Anna Minard, our former city hall reporter, claims to "know nothing about music." For this column, we force her to listen to all the records that music nerds consider important.
The Orb's Adventures Beyond the Ultraworld
The Orb comprises layers and layers of sounds, caked on one another to make a mood. Like lots of electronic music, it contains disembodied voices, repetitive rhythms and tones, and sounds like it's supposed to make you feel something. (It makes me feel dread and anxiety, which is probably not the intended effect, but oh well.)
But the grandness of the sound means it paints a picture for your brain; it sounds like a world or a story happening in real time. I'll tell you about the story in a second, but first, an important thing to listen for: It's really entertaining how much "Perpetual Dawn" sounds like "All That She Wants" by Ace of Base, only with the few vocals being underwater gibberish.
Anyway: "The Orb" is a really good name for this artist, because this all sounds like a very passable soundtrack from a Star Trek movie, in which they visit Dance Planet...
In the disco halls and dance fields of Dance Planet, people are happy and sweaty and in a sexy reverie—but there is an evil force at work. Up in the sky above Dance Planet, a mirrored sphere hangs: a giant disco ball spaceship*. It's the Orb, and its alien inhabitants are radiating intoxicating rhythmic music down on the planet, causing people to dance, dance, dance. They dance without normal care for hydration or rest, though they break occasionally. People treat dancing like their job, and food magically appears. They eat and drink, and then keep dancing until they're barely undulating flesh sacks, living only into their late 20s or early 30s, and then expiring. The aliens up in the Orb farm the human energy and need people to be moving a lot to get enough of it to be worth it. Like a parasite, they drain the planet and then move on to the next, but it takes generations to fully do that.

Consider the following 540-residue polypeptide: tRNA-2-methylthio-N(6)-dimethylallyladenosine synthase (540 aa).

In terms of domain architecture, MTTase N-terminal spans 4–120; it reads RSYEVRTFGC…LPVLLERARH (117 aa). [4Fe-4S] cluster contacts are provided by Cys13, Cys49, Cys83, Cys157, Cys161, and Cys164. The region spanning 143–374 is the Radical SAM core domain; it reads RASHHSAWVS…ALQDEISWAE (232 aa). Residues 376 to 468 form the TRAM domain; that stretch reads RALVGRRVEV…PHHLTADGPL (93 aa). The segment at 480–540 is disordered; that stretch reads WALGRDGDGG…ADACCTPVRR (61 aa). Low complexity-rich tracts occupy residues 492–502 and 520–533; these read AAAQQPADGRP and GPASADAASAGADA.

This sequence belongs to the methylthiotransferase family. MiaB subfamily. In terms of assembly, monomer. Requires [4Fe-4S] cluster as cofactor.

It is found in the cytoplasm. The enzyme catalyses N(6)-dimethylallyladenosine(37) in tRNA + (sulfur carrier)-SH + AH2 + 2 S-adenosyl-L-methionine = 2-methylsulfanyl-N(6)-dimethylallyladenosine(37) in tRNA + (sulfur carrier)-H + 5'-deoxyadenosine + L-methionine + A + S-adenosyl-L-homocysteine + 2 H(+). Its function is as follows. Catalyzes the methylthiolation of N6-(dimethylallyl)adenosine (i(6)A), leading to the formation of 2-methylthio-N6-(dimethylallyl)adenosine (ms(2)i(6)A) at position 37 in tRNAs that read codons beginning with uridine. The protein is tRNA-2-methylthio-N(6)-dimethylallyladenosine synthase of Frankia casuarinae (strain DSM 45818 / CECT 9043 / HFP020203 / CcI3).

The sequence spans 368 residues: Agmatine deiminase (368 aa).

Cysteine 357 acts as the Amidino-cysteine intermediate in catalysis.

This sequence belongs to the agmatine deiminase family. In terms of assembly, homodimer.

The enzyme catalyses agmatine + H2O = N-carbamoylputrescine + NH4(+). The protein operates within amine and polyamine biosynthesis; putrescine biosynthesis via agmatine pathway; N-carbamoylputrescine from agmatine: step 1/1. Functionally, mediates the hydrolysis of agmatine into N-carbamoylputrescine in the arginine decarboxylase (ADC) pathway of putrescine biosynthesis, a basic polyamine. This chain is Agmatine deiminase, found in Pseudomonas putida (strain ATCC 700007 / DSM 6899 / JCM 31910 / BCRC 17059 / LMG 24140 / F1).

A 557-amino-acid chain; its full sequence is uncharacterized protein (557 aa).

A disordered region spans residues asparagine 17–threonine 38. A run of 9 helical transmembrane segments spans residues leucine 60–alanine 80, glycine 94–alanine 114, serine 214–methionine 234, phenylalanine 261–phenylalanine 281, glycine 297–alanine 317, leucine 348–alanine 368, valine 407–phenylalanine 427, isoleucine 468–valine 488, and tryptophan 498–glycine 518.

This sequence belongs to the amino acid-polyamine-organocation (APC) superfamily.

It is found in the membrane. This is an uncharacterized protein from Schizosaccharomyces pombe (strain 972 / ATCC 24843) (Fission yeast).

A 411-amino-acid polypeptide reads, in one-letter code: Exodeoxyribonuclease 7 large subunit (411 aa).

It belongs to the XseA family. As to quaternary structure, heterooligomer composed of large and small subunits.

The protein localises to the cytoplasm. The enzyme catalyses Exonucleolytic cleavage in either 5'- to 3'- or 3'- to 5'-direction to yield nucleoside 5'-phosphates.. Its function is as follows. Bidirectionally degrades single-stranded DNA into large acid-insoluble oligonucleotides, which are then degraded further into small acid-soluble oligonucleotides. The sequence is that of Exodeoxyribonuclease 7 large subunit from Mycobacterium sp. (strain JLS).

But the starship Enterprise has just arrived on Dance Planet, and they're on the case! The dilemma: Should the Enterprise crew interfere, when clearly everyone is having a pretty good, if short, time? "Dance is our way of life," say the leaders of Dance Planet, wiggling their arms like '90s rave kids. "Leave Dance Planet in peace," they intone while thrusting their hips at Commander Riker, who is obviously totally into it. I give this a "tune in next week" out of 10.
* Intellectual property of my friend Walker, to whom I explained my Dance Planet theory and who invented the disco-ball spaceship.